Probably the most interesting thing I did in Paris was visiting the catacombs. This is an experience I can recommend to anyone. Unless you have issues with narrow tunnels, then probably best not to go. The audio guide gives a very interesting account of the history of the catacombs, how they were built and what they were used for. There are several tunnels that must be walked through before you actually reach the burial chambers that are so famous. These are worth the walk. The first impression is of mild horror and revulsion. No animal enjoys being faced with piles of its dead brethren. But after a few minutes being so surrounded as you are by the carefully piled bones, you adjust to the sight and even begin to appreciate the peace and respect of the place. The staircase at the end of the tour is a little daunting. It is naturally a spiral staircase and it takes so long to climb it that I started getting a little dizzy by the time I reached the surface. Anyone who visits Paris should definitely take the time to see the catacombs.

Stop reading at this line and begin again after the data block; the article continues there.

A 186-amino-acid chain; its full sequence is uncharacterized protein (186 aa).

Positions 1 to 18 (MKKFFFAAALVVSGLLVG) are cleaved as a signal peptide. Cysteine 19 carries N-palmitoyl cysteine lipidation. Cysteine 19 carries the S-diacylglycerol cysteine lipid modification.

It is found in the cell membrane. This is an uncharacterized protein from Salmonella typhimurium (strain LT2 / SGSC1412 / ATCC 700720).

Creepy tunnels=best tunnelsIMG_2822

“Stop! This is the empire of the dead.”IMG_2823

The remains of thousands of people line these tunnels.IMG_2832



On another grey and dreary day I climbed up the hill of Monmartre so see Sacre Cour and the view over the city. Sacre Cour is a lovely cathedral with huge murals on the ceiling and walls along with other adornments in precious stone. Photographs are not allowed, unfortunately. This seemed to be a theme for all of the most beautiful churches and cathedrals in Europe. I shall do my best to describe the interior. It has the most open floor plan I think I have seen. Churches are often described as having a womb-like feeling and this was especially true of Sacre Cour. The short entranceway immediately opens into a huge domed atrium that is directly connected to another dome that rises above the altar. There are small shrines that are tucked to the sides of these circular centers. The whole cathedral is rounded rather than angular. It feels like a giant stone embrace and though it is no less grand than other cathedrals, it has a much more loving atmosphere. I had the good luck to hear nuns doing a call and response reading. Their soft lilting voices warmed the space even more. A very lovely cathedral indeed.